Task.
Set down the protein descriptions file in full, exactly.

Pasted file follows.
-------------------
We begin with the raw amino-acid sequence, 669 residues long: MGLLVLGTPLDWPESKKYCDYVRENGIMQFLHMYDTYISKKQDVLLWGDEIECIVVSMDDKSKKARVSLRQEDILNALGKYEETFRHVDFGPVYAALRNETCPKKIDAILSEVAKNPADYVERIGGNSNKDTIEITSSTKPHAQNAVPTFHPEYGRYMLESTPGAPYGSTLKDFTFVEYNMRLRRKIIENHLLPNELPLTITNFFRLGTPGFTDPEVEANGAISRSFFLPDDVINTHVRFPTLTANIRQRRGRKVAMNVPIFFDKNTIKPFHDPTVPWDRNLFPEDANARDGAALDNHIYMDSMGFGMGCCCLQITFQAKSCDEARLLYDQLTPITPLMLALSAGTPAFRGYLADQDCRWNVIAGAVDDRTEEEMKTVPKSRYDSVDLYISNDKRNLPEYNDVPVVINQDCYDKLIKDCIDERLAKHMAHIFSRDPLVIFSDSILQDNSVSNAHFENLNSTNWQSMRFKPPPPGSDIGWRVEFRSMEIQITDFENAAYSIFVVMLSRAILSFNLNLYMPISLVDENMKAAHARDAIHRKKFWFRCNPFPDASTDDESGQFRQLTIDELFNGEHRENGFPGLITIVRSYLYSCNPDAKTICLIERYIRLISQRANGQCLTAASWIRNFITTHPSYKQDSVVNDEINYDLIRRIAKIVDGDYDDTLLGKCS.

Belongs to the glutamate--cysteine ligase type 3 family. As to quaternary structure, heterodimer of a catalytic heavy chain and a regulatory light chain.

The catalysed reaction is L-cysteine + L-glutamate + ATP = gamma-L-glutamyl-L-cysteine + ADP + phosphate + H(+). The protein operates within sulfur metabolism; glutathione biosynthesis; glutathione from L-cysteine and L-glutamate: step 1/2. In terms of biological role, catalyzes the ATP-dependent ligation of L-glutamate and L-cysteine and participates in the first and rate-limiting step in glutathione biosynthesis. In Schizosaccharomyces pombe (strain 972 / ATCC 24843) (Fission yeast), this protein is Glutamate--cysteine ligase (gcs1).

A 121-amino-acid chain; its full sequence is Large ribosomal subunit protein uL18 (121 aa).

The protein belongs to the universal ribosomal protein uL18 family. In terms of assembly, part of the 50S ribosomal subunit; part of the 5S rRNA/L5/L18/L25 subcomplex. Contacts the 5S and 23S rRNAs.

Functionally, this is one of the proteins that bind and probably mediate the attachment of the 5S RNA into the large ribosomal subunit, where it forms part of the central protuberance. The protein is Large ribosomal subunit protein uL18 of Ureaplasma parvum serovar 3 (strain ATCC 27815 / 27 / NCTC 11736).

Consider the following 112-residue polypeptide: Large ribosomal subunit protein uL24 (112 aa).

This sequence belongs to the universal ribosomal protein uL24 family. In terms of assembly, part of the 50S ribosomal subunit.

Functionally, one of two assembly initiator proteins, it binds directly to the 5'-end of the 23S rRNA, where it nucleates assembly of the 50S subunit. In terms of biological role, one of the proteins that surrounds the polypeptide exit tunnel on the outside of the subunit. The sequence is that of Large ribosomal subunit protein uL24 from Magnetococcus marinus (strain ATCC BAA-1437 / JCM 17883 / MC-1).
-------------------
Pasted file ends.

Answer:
We begin with the raw amino-acid sequence, 669 residues long: MGLLVLGTPLDWPESKKYCDYVRENGIMQFLHMYDTYISKKQDVLLWGDEIECIVVSMDDKSKKARVSLRQEDILNALGKYEETFRHVDFGPVYAALRNETCPKKIDAILSEVAKNPADYVERIGGNSNKDTIEITSSTKPHAQNAVPTFHPEYGRYMLESTPGAPYGSTLKDFTFVEYNMRLRRKIIENHLLPNELPLTITNFFRLGTPGFTDPEVEANGAISRSFFLPDDVINTHVRFPTLTANIRQRRGRKVAMNVPIFFDKNTIKPFHDPTVPWDRNLFPEDANARDGAALDNHIYMDSMGFGMGCCCLQITFQAKSCDEARLLYDQLTPITPLMLALSAGTPAFRGYLADQDCRWNVIAGAVDDRTEEEMKTVPKSRYDSVDLYISNDKRNLPEYNDVPVVINQDCYDKLIKDCIDERLAKHMAHIFSRDPLVIFSDSILQDNSVSNAHFENLNSTNWQSMRFKPPPPGSDIGWRVEFRSMEIQITDFENAAYSIFVVMLSRAILSFNLNLYMPISLVDENMKAAHARDAIHRKKFWFRCNPFPDASTDDESGQFRQLTIDELFNGEHRENGFPGLITIVRSYLYSCNPDAKTICLIERYIRLISQRANGQCLTAASWIRNFITTHPSYKQDSVVNDEINYDLIRRIAKIVDGDYDDTLLGKCS.

Belongs to the glutamate--cysteine ligase type 3 family. As to quaternary structure, heterodimer of a catalytic heavy chain and a regulatory light chain.

The catalysed reaction is L-cysteine + L-glutamate + ATP = gamma-L-glutamyl-L-cysteine + ADP + phosphate + H(+). The protein operates within sulfur metabolism; glutathione biosynthesis; glutathione from L-cysteine and L-glutamate: step 1/2. In terms of biological role, catalyzes the ATP-dependent ligation of L-glutamate and L-cysteine and participates in the first and rate-limiting step in glutathione biosynthesis. In Schizosaccharomyces pombe (strain 972 / ATCC 24843) (Fission yeast), this protein is Glutamate--cysteine ligase (gcs1).

A 121-amino-acid chain; its full sequence is Large ribosomal subunit protein uL18 (121 aa).

The protein belongs to the universal ribosomal protein uL18 family. In terms of assembly, part of the 50S ribosomal subunit; part of the 5S rRNA/L5/L18/L25 subcomplex. Contacts the 5S and 23S rRNAs.

Functionally, this is one of the proteins that bind and probably mediate the attachment of the 5S RNA into the large ribosomal subunit, where it forms part of the central protuberance. The protein is Large ribosomal subunit protein uL18 of Ureaplasma parvum serovar 3 (strain ATCC 27815 / 27 / NCTC 11736).

Consider the following 112-residue polypeptide: Large ribosomal subunit protein uL24 (112 aa).

This sequence belongs to the universal ribosomal protein uL24 family. In terms of assembly, part of the 50S ribosomal subunit.

Functionally, one of two assembly initiator proteins, it binds directly to the 5'-end of the 23S rRNA, where it nucleates assembly of the 50S subunit. In terms of biological role, one of the proteins that surrounds the polypeptide exit tunnel on the outside of the subunit. The sequence is that of Large ribosomal subunit protein uL24 from Magnetococcus marinus (strain ATCC BAA-1437 / JCM 17883 / MC-1).